You can configure your Cloud Identity or Google Workspace account to use single sign-on (SSO). When you enable SSO, users aren't prompted to enter a password when they try to access Google services. Instead, they are redirected to an external identity provider (IdP) to authenticate.
Using SSO can provide several advantages:
- You enable a better experience for users because they can use their existing credentials to authenticate and don't have to enter credentials as often.
- You ensure that your existing IdP remains the system of record for authenticating users.
- You don't have to synchronize passwords to Cloud Identity or Google Workspace.
To use SSO, a user must have a user account in Cloud Identity or Google Workspace and a corresponding identity in the external IdP. SSO is therefore commonly used in combination with an external authoritative source that automatically provisions users to Cloud Identity or Google Workspace.
Single sign-on process
Cloud Identity and Google Workspace support Security Assertion Markup Language (SAML) 2.0 for single sign-on. SAML is an open standard for exchanging authentication and authorization data between a SAML IdP and SAML service providers. When you use SSO for Cloud Identity or Google Workspace, your external IdP is the SAML IdP and Google is the SAML service provider.
Google implements SAML 2.0 HTTP POST binding. This binding specifies how authentication information is exchanged between the SAML IdP and SAML service provider. The following diagram illustrates an example of how this process works when you use SSO to access the Google Cloud console.
- You point your browser to the console (or any other Google resource that requires authentication).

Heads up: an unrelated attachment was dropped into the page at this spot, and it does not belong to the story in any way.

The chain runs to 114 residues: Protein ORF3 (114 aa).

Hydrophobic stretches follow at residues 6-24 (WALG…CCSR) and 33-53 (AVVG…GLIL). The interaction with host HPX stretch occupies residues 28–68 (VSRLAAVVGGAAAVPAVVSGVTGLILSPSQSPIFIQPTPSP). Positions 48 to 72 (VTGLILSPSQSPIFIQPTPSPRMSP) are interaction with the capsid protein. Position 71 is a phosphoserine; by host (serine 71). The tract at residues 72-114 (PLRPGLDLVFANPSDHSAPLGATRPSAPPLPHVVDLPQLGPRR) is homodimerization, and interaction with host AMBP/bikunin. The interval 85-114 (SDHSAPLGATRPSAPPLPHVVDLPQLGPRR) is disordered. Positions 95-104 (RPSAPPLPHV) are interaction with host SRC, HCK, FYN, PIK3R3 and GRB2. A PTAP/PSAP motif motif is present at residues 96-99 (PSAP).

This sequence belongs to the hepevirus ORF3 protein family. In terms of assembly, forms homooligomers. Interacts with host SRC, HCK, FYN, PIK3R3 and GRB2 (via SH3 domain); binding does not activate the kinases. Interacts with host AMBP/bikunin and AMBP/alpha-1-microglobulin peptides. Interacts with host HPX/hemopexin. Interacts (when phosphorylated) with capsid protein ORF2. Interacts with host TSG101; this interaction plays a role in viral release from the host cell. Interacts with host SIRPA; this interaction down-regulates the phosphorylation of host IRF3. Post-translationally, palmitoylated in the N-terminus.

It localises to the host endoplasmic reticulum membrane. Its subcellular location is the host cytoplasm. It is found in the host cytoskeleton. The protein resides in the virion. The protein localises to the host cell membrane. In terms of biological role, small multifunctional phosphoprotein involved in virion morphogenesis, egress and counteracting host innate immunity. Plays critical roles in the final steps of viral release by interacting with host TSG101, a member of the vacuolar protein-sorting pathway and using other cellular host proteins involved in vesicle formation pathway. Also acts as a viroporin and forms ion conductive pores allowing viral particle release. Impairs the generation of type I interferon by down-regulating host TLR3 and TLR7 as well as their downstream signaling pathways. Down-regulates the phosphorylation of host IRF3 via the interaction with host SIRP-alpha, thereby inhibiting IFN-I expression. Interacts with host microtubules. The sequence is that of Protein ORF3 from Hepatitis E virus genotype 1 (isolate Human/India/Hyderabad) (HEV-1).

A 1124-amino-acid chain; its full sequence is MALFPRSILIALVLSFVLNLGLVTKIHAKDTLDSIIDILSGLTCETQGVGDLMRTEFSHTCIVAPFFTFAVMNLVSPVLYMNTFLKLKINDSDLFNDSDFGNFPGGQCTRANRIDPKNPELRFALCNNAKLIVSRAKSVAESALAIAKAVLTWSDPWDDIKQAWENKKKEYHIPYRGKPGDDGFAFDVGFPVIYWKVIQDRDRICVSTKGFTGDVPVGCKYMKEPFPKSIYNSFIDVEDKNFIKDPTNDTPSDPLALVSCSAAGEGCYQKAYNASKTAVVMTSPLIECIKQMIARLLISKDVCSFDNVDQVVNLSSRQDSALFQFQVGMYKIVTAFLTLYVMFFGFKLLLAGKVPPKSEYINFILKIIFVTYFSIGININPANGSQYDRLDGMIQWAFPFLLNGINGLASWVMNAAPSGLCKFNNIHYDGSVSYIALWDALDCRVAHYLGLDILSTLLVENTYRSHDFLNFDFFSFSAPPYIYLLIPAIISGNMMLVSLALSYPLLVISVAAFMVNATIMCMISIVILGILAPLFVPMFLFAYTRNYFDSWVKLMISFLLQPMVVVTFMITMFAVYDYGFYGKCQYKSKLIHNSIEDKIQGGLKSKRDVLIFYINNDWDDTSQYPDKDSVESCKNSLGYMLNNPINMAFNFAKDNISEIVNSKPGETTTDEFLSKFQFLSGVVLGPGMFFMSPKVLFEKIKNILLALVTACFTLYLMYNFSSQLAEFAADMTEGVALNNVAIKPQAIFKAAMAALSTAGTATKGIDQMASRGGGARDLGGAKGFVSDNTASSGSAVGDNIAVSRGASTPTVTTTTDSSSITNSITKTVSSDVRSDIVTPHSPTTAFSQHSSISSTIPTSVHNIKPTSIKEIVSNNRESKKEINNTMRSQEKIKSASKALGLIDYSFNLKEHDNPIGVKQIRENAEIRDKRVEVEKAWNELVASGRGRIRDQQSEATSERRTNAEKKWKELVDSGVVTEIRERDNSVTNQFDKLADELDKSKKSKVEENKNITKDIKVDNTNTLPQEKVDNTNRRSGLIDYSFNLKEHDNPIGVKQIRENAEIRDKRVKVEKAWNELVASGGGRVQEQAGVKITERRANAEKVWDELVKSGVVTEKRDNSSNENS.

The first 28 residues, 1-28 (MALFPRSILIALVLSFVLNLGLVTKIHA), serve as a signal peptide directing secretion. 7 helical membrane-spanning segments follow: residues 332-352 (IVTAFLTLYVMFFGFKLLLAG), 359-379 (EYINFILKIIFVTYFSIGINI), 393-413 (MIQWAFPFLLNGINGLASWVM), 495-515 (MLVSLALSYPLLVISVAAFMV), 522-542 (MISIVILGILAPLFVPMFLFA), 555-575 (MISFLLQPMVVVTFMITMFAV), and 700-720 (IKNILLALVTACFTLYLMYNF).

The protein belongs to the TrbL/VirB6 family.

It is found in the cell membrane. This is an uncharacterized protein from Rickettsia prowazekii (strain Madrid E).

- Because you are not yet authenticated, the console redirects your browser to Google Sign-In.
- Google Sign-In returns a Sign-In page, prompting you to enter your email address.
- You enter your email address and submit the form.
- Google Sign-In looks up the Cloud Identity or Google Workspace account that is associated with your email address.
Because the associated Cloud Identity or Google Workspace account has single sign-on enabled, Google Sign-In redirects the browser to the URL of the configured external IdP. Before issuing the redirect, it adds two parameters to the URL,
RelayStatecontains an identifier that the external IdP is expected to pass back later.
SAMLRequestcontains the SAML authentication request, an XML document that has been deflated, base64-encoded, and URL-encoded. In decoded form, the SAML authentication request looks similar to the following:
<samlp:AuthnRequest ProviderName="google.com" IsPassive="false" AssertionConsumerServiceURL="https://www.google.com/a/example.com/acs" ...> <saml:Issuer xmlns:saml="...">google.com</saml:Issuer> <samlp:NameIDPolicy AllowCreate="true" Format="urn:oasis:names:tc:SAML:1.1:nameid-format:unspecified"/> </samlp:AuthnRequest>
This example request instructs the external IdP to authenticate the user, create a SAML assertion for the audience
google.com, and post it to the assertion consumer service (ACS) at https://www.google.com/a/example.com/acs.
The domain that is embedded in the ACS URL (
example.com) corresponds to the primary domain of your Google Workspace or Cloud Identity account.
If you use the domain-specific issuer feature when you configure SSO, the issuer is